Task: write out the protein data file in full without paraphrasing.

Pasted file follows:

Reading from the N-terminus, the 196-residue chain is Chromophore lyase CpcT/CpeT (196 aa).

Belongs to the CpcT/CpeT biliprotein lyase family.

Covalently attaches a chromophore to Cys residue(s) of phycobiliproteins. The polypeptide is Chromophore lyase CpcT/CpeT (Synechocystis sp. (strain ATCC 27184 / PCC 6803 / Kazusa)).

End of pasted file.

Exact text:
Reading from the N-terminus, the 196-residue chain is Chromophore lyase CpcT/CpeT (196 aa).

Belongs to the CpcT/CpeT biliprotein lyase family.

Covalently attaches a chromophore to Cys residue(s) of phycobiliproteins. The polypeptide is Chromophore lyase CpcT/CpeT (Synechocystis sp. (strain ATCC 27184 / PCC 6803 / Kazusa)).